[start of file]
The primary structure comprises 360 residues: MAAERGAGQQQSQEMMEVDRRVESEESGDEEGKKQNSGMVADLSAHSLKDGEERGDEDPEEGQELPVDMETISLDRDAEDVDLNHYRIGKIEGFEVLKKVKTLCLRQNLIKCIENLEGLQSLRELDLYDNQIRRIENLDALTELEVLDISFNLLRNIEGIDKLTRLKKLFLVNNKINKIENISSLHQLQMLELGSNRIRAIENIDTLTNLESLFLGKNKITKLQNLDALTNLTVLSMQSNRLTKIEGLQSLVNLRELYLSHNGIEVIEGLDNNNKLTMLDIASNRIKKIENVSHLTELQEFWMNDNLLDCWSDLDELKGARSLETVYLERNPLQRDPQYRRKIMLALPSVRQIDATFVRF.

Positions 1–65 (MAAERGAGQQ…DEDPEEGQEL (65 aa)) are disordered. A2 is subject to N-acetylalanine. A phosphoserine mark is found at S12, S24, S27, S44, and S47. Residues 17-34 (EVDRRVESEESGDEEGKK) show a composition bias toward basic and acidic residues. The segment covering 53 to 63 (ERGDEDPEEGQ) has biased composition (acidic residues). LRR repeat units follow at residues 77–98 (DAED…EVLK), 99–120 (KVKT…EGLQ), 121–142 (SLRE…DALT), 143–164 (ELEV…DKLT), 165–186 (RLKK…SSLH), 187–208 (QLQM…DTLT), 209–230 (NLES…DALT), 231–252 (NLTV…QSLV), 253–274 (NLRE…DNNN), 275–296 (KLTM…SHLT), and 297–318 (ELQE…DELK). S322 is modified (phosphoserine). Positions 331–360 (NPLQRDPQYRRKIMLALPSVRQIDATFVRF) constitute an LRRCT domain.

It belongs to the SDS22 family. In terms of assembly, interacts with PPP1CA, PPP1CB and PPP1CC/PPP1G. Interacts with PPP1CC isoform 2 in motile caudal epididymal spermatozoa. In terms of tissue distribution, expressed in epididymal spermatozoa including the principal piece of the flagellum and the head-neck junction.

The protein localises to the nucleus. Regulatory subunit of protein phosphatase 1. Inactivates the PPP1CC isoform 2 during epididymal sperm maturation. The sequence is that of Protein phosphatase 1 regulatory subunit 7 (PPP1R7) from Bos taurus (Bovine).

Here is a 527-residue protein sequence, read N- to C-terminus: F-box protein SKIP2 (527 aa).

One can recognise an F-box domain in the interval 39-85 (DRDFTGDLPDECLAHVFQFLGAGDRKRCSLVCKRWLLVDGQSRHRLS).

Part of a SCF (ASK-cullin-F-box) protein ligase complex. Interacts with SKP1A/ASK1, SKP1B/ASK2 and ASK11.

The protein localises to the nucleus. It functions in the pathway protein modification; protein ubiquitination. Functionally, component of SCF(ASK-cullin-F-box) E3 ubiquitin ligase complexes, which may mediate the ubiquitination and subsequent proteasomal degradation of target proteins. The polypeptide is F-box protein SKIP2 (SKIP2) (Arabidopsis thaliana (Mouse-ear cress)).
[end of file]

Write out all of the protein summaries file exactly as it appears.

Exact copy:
The primary structure comprises 360 residues: MAAERGAGQQQSQEMMEVDRRVESEESGDEEGKKQNSGMVADLSAHSLKDGEERGDEDPEEGQELPVDMETISLDRDAEDVDLNHYRIGKIEGFEVLKKVKTLCLRQNLIKCIENLEGLQSLRELDLYDNQIRRIENLDALTELEVLDISFNLLRNIEGIDKLTRLKKLFLVNNKINKIENISSLHQLQMLELGSNRIRAIENIDTLTNLESLFLGKNKITKLQNLDALTNLTVLSMQSNRLTKIEGLQSLVNLRELYLSHNGIEVIEGLDNNNKLTMLDIASNRIKKIENVSHLTELQEFWMNDNLLDCWSDLDELKGARSLETVYLERNPLQRDPQYRRKIMLALPSVRQIDATFVRF.

Positions 1–65 (MAAERGAGQQ…DEDPEEGQEL (65 aa)) are disordered. A2 is subject to N-acetylalanine. A phosphoserine mark is found at S12, S24, S27, S44, and S47. Residues 17-34 (EVDRRVESEESGDEEGKK) show a composition bias toward basic and acidic residues. The segment covering 53 to 63 (ERGDEDPEEGQ) has biased composition (acidic residues). LRR repeat units follow at residues 77–98 (DAED…EVLK), 99–120 (KVKT…EGLQ), 121–142 (SLRE…DALT), 143–164 (ELEV…DKLT), 165–186 (RLKK…SSLH), 187–208 (QLQM…DTLT), 209–230 (NLES…DALT), 231–252 (NLTV…QSLV), 253–274 (NLRE…DNNN), 275–296 (KLTM…SHLT), and 297–318 (ELQE…DELK). S322 is modified (phosphoserine). Positions 331–360 (NPLQRDPQYRRKIMLALPSVRQIDATFVRF) constitute an LRRCT domain.

It belongs to the SDS22 family. In terms of assembly, interacts with PPP1CA, PPP1CB and PPP1CC/PPP1G. Interacts with PPP1CC isoform 2 in motile caudal epididymal spermatozoa. In terms of tissue distribution, expressed in epididymal spermatozoa including the principal piece of the flagellum and the head-neck junction.

The protein localises to the nucleus. Regulatory subunit of protein phosphatase 1. Inactivates the PPP1CC isoform 2 during epididymal sperm maturation. The sequence is that of Protein phosphatase 1 regulatory subunit 7 (PPP1R7) from Bos taurus (Bovine).

Here is a 527-residue protein sequence, read N- to C-terminus: F-box protein SKIP2 (527 aa).

One can recognise an F-box domain in the interval 39-85 (DRDFTGDLPDECLAHVFQFLGAGDRKRCSLVCKRWLLVDGQSRHRLS).

Part of a SCF (ASK-cullin-F-box) protein ligase complex. Interacts with SKP1A/ASK1, SKP1B/ASK2 and ASK11.

The protein localises to the nucleus. It functions in the pathway protein modification; protein ubiquitination. Functionally, component of SCF(ASK-cullin-F-box) E3 ubiquitin ligase complexes, which may mediate the ubiquitination and subsequent proteasomal degradation of target proteins. The polypeptide is F-box protein SKIP2 (SKIP2) (Arabidopsis thaliana (Mouse-ear cress)).